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Growing Coriander

By: Kate Bradbury - Updated: 27 Oct 2016 | comments*Discuss
 
Growing Coriander Caring For Coriander

Coriander is a versatile herb popular in Asian cooking including curries, Chinese and Thai dishes. Both the seeds and the leaves of the plant can be used, and offer two distinct flavours. The seeds have a slight lemony flavour; they are often ground and used as a spice. The leaves (also known as cilantro) have a slightly bitter taste and can be chopped up and added to dishes and breads or used as a garnish.

How to Grow Coriander

Coriander enjoys a sunny position but appreciates a little shade during the hottest part of the day. Coriander has a tendency to run to seed if stressed; this is where it flowers prematurely and develops seeds instead of growing lush foliage. This is fine if you are growing the plant for its seeds, but not if you are growing it for its leaves.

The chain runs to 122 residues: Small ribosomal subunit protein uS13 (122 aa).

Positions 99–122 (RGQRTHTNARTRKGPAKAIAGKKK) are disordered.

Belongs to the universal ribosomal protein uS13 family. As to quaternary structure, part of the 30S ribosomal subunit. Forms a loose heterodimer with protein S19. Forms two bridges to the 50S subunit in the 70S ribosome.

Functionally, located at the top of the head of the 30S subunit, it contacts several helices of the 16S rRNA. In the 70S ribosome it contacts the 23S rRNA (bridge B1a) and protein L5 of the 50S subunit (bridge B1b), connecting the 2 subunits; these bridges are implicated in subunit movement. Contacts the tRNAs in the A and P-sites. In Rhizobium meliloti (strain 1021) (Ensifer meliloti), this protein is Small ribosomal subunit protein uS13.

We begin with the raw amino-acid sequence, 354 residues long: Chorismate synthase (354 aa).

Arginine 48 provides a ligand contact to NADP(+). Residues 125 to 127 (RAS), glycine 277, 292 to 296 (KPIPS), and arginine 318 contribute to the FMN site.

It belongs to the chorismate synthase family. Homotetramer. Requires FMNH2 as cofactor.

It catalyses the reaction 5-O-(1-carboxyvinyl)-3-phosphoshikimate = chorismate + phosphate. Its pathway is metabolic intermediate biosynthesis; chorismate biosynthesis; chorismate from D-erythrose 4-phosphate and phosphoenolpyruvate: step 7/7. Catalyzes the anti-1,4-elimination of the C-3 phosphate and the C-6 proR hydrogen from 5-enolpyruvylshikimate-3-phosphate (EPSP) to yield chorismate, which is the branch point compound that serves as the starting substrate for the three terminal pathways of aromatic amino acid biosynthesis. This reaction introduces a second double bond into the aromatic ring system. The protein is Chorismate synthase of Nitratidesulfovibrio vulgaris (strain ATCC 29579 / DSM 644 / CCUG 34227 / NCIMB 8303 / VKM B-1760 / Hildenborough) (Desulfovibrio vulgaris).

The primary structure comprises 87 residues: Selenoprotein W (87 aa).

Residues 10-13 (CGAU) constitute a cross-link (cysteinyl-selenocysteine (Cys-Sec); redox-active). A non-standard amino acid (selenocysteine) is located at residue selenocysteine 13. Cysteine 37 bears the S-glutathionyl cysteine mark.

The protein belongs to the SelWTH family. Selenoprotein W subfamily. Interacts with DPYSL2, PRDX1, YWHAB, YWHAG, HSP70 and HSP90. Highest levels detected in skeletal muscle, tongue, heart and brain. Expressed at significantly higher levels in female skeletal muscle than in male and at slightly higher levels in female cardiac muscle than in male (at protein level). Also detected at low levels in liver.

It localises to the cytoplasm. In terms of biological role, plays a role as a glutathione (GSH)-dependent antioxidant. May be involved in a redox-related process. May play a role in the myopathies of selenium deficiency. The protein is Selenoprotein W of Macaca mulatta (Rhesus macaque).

Coriander is best grown from seed directly into the soil. This is because it is quite a sensitive plant; transplanting young plants can shock them and cause them to bolt (run to seed). Prepare the soil thoroughly by digging it over, removing any weeds and incorporating organic matter, such as well-rotted manure or compost. Rake the soil so it’s level and sow seeds 4cm apart in drills 1cm deep.

If you are growing coriander for its seeds, grow the plants in full sun. This will cause them to develop seeds quicker as the hot stressful conditions will trigger flower production.

Caring for Coriander

Germination of coriander takes up to 3 weeks. Thin young plants to 20cm apart to allow them to grow to their full size. Water them in dry periods and ensure the soil never dries out. If flowers develop remove them immediately – this ensures the plants focus their energy on growing new leaves. Re-sow coriander every three weeks to ensure you have a continual supply during the summer. It is not normally necessary to feed coriander if the soil is well nourished. However, if the plants appear to be suffering give them a liquid organic feed to perk them up.